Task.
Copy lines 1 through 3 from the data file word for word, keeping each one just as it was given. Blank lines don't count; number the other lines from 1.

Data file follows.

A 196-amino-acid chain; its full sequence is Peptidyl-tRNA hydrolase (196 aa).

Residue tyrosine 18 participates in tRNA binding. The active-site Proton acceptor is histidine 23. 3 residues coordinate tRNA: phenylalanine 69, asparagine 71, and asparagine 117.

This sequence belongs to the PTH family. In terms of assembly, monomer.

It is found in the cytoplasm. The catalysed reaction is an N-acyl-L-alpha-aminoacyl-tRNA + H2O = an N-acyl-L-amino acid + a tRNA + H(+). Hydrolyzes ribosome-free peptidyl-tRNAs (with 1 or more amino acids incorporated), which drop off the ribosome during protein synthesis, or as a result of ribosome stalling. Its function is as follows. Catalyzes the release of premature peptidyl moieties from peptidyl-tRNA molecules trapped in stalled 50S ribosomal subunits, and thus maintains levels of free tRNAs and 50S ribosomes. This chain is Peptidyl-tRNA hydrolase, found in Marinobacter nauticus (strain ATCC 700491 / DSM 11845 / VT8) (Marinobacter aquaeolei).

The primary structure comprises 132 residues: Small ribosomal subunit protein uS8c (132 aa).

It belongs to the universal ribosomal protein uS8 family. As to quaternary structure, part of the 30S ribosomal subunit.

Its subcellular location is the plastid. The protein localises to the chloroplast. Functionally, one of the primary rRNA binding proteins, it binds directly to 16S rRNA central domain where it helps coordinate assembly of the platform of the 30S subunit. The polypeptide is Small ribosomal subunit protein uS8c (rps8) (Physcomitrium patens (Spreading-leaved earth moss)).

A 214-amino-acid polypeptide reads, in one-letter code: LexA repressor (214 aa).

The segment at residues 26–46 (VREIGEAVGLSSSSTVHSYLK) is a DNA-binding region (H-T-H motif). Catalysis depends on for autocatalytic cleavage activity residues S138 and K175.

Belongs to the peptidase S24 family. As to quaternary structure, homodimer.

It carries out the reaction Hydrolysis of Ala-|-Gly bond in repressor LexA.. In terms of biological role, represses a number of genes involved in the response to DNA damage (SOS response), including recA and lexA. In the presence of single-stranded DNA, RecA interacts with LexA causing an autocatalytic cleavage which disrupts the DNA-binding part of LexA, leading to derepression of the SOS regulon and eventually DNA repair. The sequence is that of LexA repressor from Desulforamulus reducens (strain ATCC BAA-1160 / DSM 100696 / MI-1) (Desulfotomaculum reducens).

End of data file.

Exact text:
A 196-amino-acid chain; its full sequence is Peptidyl-tRNA hydrolase (196 aa).

Residue tyrosine 18 participates in tRNA binding. The active-site Proton acceptor is histidine 23. 3 residues coordinate tRNA: phenylalanine 69, asparagine 71, and asparagine 117.

This sequence belongs to the PTH family. In terms of assembly, monomer.